Thousands of protesters have descended on China's representative office in Hong Kong, as anger over an extradition bill morphs into a fresh front against what many see as a broader erosion of freedoms by the city's political masters in Beijing.
Millions have rallied over the past two months in an unprecedented show of force against Hong Kong leader Carrie Lam, triggering the worst social turmoil to rock the former British colony since it returned to Chinese rule 22 years ago.
Black-clad activists, many wearing masks, on Sunday defied police orders and marched beyond the official end-point of a rally that took place earlier in the day to make their way toward Beijing's Liaison Office, close to the heart of the financial centre.
When asked if the protesters would attempt to force entry into the building, one 30-year-old man dressed head to toe in black, said, "No," as he mimicked a throat-slitting action.
"That would be the death of Hong Kong," he added.
Some protesters pelted eggs at the walls of the Liaison Office, while others spray-painted graffiti in a direct challenge to the Communist Party in Beijing.
Hundreds of riot police took up positions close to the Liaison Office. Nearby, activists daubed graffiti on massive concrete pillars leading up to it, with the words "Restore Hong Kong, Revolution of Time".
Sunday's protest, which had proceeded peacefully along the police-mandated route, is the latest in a wave of unrest that has plunged the Asian financial hub into political crisis.
Some held up banners that said, "LIAR" and "No excuse Carrie Lame". A poster plastered on a lamppost called for an "Investigation on police brutality".
Many ignored the official end-point of the rally as the demonstrations show no sign of let-up, posing the greatest popular challenge to Chinese leader Xi Jinping since he took power in 2012.
Authorities used blue and white water-filled barriers to barricade government and police headquarters, while global bank HSBC, in a rare move, pulled down large metal barriers on the street level of its gleaming skyscraper building.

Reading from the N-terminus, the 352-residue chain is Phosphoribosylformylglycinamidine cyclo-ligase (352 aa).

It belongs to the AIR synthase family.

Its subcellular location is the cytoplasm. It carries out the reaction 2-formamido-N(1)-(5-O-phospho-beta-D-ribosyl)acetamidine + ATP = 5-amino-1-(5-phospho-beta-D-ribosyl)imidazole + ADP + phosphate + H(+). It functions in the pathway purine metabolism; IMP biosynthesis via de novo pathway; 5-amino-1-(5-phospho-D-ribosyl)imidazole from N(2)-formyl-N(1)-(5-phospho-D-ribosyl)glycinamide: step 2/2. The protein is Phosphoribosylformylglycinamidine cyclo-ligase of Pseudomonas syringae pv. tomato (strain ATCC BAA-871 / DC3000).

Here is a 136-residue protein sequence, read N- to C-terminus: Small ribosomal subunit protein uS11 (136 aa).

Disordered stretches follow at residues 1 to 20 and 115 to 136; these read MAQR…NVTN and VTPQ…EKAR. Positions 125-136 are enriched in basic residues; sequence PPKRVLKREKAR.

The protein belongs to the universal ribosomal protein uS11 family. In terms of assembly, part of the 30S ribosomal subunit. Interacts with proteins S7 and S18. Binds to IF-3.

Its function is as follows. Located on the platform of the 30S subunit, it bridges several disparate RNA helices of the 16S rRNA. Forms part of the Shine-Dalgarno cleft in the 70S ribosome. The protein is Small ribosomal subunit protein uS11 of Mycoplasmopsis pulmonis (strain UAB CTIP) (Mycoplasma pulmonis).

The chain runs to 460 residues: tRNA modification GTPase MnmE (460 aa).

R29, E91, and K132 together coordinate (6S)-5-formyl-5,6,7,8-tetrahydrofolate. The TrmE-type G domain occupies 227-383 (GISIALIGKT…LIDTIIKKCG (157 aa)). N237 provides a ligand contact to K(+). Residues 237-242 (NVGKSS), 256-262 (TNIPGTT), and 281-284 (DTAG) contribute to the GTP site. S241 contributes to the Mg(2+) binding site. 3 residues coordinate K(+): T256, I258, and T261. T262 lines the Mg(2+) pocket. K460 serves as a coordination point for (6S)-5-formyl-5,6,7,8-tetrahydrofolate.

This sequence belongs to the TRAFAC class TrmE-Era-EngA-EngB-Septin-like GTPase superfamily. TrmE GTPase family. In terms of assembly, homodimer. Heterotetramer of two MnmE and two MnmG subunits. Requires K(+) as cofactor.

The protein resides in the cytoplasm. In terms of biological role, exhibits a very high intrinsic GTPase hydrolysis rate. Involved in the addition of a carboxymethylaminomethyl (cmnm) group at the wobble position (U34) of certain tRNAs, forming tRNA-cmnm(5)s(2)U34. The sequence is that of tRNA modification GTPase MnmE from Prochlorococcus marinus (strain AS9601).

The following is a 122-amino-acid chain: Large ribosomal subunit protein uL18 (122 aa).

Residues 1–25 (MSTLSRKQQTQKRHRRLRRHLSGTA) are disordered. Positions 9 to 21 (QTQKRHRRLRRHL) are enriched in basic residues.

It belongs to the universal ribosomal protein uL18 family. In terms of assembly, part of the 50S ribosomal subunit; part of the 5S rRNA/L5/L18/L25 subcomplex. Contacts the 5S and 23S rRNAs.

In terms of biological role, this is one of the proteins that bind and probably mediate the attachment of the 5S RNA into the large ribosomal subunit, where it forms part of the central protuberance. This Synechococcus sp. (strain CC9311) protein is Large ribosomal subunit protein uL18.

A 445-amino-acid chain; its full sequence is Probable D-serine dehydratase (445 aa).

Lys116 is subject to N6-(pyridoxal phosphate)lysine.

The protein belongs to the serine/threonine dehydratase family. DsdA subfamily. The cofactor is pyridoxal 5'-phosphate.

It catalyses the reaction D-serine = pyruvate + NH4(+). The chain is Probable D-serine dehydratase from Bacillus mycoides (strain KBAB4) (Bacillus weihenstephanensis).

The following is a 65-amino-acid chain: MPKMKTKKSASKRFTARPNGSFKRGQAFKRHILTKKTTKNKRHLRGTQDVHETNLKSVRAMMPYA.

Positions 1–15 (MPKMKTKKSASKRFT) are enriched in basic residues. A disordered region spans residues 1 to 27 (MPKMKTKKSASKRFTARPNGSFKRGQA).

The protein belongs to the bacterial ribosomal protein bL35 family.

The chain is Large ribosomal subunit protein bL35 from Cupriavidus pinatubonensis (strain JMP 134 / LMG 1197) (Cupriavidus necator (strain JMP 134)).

While most of the rallies have passed off peacefully, some have erupted into violence late at night when more radical protesters have clashed with police.
The city's police force has come under scrutiny after officers fired rubber bullets and tear gas last month to disperse demonstrators in some of the worst violence to roil Hong Kong in decades.
The police are struggling to cope amid haphazard decision-making, worsening morale and anger among rank-and-file officers that they are taking the public heat for government unpopularity, serving and retired officers, politicians and security analysts told Reuters.
The latest protest comes a day after tens of thousands gathered to voice support for the police, whom some have accused of using excessive force against activists, and demand an end to the violence.
Sunday's march focused on calls for the full withdrawal of the extradition bill, which would allow people to be extradited to mainland China for trial, and an independent investigation into complaints of police brutality.
Other demands include charges against protesters to be dropped and universal suffrage.
"I came back to Hong Kong this summer because of the protests," said Mandy Ko, 27, who is originally from Hong Kong and now lives in Australia.
"My spirit is still with Hong Kong people."
Last weekend, two initially peaceful protests degenerated into running skirmishes between baton-wielding police and activists, resulting in scores of injuries and more than 40 arrests.
Those fights followed larger outbreaks of violence in central Hong Kong last month, when police forced back activists with tear gas, rubber bullets and bean-bag rounds.
Lam has apologised for the turmoil the extradition bill has caused and declared it "dead". Opponents of the bill, which they fear could be used to silence dissent, say nothing short of its withdrawal will do.